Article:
This section is from the book "Nature's Garden", by Neltje Blanchan. Also available from Amazon: Nature's Garden; An Aid To Knowledge Of Our Wild Flowers And Their Insect Visitors.
" Botany is a sequel of murder and a chronicle of the dead."
- Julian Hawthorne.
"A plant is not to be studied as an absolutely dead thing, but rather as a sentient being. . . . To measure petals, to count stamens, to describe pistils without reference to their functions, or the why and wherefore of their existence, is to content one's self with husks in the presence of a feast of fatness - to listen to the rattle of dry bones rather than the heavenly harmonies of life. We have reason to be profoundly thankful for the signs to be seen on every side, that the dreary stuff which was called botany in the teaching of the past will soon cease to masquerade in its stolen costume, and that our children and our children's children will study not dried specimens or drier books, but the living things which Nature furnishes in such profusion.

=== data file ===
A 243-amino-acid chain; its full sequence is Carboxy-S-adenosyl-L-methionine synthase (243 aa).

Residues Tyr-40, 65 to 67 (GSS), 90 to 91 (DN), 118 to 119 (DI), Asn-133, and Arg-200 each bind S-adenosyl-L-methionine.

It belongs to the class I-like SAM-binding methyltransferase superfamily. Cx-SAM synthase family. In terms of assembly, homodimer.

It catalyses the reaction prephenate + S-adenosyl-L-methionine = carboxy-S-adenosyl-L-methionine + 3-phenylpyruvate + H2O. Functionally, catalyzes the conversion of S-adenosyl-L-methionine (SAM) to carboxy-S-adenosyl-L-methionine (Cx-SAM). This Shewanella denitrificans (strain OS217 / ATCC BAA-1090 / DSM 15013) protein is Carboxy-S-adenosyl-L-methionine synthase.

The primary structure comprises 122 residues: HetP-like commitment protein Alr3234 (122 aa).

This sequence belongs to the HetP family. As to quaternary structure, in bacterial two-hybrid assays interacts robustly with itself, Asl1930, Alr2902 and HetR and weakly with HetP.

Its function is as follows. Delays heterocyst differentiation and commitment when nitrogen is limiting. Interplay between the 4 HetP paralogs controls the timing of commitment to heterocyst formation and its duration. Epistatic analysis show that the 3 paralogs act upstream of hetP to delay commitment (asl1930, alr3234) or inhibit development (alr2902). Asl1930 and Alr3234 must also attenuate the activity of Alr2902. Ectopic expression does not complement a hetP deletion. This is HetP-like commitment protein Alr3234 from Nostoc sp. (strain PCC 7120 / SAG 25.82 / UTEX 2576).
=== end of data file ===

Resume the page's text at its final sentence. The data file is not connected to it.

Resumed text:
"The reason of this radical change is not far to seek. Since man has learned that the universal brotherhood of life includes himself as the highest link in the chain of organic creation, his interest in all things that live and move and have a being has greatly increased. The movements of the monad now appeal to him in a way that was impossible under the old conceptions. He sees in each of the millions of living forms with which the earth is teeming, the action of many of the laws which are operating in himself; and has learned that to a great extent his welfare is dependent on these seemingly insignificant relations; that in ways undreamed of a century ago they affect human progress."
-Clarence Moores Weed.